By setting the campus at Loughborough University out just like an Olympic village it offers them a chance to experience life as a professional player over four days and also has it’s own education programme which the young sports stars of the future can benefit from.

Everything from sports psychology to anti-doping and athlete nutrition is covered and this year sessions were even introduced for parents to help them support their young athlete through life as an elite sportsperson.

And in addition to all of that to help them through the four day experience and share some words of wisdom they had access to a passionate group of athlete mentors, who knew exactly what it was like to be in this kind of environment.


British No.2 Louise Hunt was an athlete mentor


Picture © Gemma-Louise Steveson

For the wheelchair tennis players, it was Paralympic GB’s Louise Hunt who was there to support them and to say she was a popular mentor for the up and coming youngsters would be an understatement.

You could see these young players were keen to learn from the British number two and they could regularly be seen asking for feedback after matches, a task which Hunt undertook with her usual positivity, her smile which never seemed to fade no matter what and words of encouragement when needed.

Hunt said of the event: “I think they do a really amazing job here, I wish they’d had something like this when I was young as it would have prepared me so much better for my Olympic experience because it relates closely to what we have in an actual athletes village.

“The one thing I would say which I love though is that they still keep that element of fun and being young about it.

“It’s a massive compliment to be asked to be here, I did my first School Games as an athlete mentor two years ago in Manchester and I was so nervous because I had only been working for the Youth Sport Trust for about a year so I was still a bit of a newbie but I absolutely loved it.”

“And I’ll be honest I was gutted I couldn’t be here last year because I was in Rio, obviously Rio was great but I was really hoping the dates would fall so I could do both but they didn’t so it’s an honour to be asked back this year.”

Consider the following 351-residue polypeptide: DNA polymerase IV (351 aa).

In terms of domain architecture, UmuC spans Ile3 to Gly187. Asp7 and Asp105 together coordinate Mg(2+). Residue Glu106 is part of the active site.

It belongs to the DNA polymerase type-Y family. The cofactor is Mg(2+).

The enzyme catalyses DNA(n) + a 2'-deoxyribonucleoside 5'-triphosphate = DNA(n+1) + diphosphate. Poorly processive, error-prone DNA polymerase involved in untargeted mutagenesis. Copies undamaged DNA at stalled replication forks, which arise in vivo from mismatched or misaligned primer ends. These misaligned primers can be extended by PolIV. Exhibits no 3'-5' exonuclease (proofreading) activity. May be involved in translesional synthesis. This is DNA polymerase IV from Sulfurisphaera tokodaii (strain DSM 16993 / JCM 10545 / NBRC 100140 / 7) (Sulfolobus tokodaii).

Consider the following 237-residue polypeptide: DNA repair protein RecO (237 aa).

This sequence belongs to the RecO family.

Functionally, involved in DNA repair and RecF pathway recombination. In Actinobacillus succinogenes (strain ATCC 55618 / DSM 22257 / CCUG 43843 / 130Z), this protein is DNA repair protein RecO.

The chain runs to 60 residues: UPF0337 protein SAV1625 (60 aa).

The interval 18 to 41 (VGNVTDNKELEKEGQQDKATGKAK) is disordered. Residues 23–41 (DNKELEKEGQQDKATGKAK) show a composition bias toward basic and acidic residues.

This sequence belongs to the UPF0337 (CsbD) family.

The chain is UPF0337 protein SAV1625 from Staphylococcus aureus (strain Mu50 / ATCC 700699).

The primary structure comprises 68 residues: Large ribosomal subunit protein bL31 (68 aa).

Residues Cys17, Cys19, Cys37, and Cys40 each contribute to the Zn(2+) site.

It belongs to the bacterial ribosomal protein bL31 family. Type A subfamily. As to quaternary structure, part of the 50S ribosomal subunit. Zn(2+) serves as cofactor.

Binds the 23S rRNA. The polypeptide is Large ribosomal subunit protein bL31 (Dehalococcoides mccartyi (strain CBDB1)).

And one of the things she was particularly impressed with when she returned was the way athletes were educated about clean sport.

Hunt said: “These guys do an amazing job because I think with the anti-doping stuff, well it’s not exactly fun is it let’s be honest and it’s a hard thing to educate on because it’s quite boring.

“But it’s incredibly important, probably one of the most important if not the most important thing in any sport is to understand how that system works so their presence here is crucial and I think they are educating people in a fun and interesting way.”

And keen to lead by example Hunt even had a go at the interactive quiz that UK anti-doping had going to help athletes understand the process and how it works.

We won’t reveal her result but needless to say it might be worth remembering in future Louise that wise piece of advice given out by many a teacher before exams – to make sure you read the question fully first.

About The Author

Gemma-Louise Stevenson

Gemma is a journalist, presenter and commentator with specialisms in para-sport and tennis. She has been following the wheelchair tennis tour for a number of years now reporting from some of the major events, including Grand Slams, for various online, print and broadcast outlets, including the BBC. Gemma has also been commissioned to write a number of books on the sport. It is her ultimate ambition to see the wheelchair, VI, deaf and learning disability versions of the game reported equally and alongside the ATP and WTA tours and to be part of the group of journalists that helps to make that happen. Follow her on Twitter @gstevensonsport